Education made all the difference. As soon as we were taught how to count the carbs in her meals, and accurately dose the insulin for them, the rollercoasters lessened. It changed, as the condition progressed, as she grew, but the education we had told us how to respond to that – not perfectly, for perfection is not possible with diabetes, but in a way that was safe and logical.
“Unless you live with T1D you are not the experts. Best we can be is ‘specialists’.” Partha Kar, Consultant, Portsmouth.
The average patient spends 3 hours a year with his consultant. For the other 8,757 hours they must manage their diabetes themselves. With a condition that needs to be managed in response to a multitude of external and internal conditions, a medical team can’t hope to achieve tight control for their patients. Patients need education so they can make the decisions most likely to keep them healthy.
So why isn’t diabetes education delivered to more?
The conference explored issues surrounding diabetes education in various contexts. Some of the problem is cost, inevitably: education costs around £50 per person; ‘short-termism’ – we spend money fixing the consequences of diabetes, rather than on preventing them; budgets and awareness – a lot of the healthcare trusts simply don’t have the budgets to fund places, or even know how to access them. This needs to change.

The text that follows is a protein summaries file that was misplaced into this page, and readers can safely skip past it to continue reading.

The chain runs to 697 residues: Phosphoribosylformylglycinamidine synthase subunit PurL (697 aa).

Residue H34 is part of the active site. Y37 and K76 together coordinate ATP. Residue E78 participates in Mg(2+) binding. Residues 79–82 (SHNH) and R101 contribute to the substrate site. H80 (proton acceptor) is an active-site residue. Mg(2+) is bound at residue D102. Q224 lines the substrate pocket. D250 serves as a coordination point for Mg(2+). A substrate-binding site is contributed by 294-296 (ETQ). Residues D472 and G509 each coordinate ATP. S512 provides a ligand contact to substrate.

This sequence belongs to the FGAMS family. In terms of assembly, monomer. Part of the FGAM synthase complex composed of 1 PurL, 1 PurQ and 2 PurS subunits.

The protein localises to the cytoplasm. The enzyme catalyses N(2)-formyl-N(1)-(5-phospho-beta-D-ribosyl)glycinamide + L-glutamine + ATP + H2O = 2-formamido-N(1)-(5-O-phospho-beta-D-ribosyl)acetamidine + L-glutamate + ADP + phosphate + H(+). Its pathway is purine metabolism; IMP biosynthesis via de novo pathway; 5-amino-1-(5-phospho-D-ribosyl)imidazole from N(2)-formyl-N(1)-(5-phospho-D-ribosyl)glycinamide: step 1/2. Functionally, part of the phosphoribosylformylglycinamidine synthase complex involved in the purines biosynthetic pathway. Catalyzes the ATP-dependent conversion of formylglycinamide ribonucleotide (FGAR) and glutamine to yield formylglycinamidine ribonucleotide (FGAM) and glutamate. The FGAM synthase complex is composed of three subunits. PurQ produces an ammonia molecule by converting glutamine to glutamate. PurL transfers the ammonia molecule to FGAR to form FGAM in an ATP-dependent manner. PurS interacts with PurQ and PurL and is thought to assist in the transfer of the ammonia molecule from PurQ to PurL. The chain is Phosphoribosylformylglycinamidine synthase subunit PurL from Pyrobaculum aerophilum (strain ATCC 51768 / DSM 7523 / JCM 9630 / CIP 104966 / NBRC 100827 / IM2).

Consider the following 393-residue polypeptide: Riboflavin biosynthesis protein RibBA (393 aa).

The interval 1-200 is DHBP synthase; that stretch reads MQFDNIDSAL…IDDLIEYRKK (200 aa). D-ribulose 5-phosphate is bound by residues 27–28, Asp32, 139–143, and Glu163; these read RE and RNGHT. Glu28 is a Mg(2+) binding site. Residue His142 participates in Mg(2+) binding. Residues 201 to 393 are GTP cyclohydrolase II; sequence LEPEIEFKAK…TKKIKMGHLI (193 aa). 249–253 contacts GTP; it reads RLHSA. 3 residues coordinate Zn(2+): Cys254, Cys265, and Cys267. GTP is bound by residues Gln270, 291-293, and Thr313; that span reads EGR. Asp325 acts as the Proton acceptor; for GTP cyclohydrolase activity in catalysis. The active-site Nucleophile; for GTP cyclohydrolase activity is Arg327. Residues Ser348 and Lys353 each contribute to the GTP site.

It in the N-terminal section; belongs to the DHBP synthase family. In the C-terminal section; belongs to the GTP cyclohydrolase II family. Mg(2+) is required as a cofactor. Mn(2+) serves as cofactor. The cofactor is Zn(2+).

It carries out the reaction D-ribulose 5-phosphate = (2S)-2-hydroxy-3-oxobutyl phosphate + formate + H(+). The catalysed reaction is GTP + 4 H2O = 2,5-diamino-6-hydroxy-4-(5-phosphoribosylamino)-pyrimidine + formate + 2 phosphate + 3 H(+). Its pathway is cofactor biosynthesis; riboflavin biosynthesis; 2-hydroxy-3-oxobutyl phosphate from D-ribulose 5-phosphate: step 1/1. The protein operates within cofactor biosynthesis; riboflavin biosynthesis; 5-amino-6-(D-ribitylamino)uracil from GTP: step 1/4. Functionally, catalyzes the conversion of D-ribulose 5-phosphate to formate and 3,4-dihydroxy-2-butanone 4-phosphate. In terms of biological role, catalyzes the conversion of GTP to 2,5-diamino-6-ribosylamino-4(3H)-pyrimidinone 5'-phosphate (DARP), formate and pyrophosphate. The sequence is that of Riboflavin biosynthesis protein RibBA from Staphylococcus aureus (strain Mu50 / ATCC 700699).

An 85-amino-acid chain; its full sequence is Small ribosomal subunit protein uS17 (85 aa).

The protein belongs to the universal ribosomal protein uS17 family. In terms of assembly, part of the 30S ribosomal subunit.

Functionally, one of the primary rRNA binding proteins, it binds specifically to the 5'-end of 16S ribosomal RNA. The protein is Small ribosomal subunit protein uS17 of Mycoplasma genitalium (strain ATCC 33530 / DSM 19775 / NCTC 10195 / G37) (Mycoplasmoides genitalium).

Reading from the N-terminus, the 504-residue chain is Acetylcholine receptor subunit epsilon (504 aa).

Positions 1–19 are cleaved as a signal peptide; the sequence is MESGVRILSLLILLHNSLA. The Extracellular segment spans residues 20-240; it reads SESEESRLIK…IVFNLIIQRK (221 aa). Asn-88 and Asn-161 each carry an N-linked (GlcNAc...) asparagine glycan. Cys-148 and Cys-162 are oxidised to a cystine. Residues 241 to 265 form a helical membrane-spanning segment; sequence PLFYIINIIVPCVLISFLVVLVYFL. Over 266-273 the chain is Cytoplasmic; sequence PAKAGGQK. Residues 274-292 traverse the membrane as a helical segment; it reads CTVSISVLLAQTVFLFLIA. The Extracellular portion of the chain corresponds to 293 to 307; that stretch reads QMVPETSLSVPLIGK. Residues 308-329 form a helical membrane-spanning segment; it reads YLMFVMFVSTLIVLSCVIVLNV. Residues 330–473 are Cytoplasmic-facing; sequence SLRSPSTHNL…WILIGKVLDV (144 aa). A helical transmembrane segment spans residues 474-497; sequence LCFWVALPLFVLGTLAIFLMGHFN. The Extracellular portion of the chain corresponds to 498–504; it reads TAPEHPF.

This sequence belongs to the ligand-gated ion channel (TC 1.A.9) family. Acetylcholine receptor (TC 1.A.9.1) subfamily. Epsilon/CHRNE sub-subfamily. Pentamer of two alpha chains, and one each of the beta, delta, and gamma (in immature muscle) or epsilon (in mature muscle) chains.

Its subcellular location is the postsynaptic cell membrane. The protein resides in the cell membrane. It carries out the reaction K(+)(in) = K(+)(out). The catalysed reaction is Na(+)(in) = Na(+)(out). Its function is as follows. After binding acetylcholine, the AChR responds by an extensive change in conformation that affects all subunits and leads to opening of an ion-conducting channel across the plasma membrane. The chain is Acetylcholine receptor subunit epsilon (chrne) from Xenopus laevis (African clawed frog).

But one of the biggest cited reasons for lack of diabetes education is the motivation of patients – not to change, but to attend. Currently diabetes education is offered in 5-day chunks, which for many is difficult to fit into their lives. Those in employment state the financial loss of taking time off work to attend.
How can diabetes education be accessed by all?
This was a key theme of many of the education sessions. Kris, a medic and a diabetic argues that far from being a burden or personal cost, diabetes education should be a right supported by workplace and employment law. At the moment, he points out, “some people take annual leave to attend, some get sick notes to attend, some employers (like JDRF) allow their employees time off to attend. But mostly, people don’t go.” That’s a chilling thought. Kris believes that the structure of a formal course (as opposed to online or ad-hoc learning) provides opportunities for understanding, and motivation for patients to change the way they live with diabetes.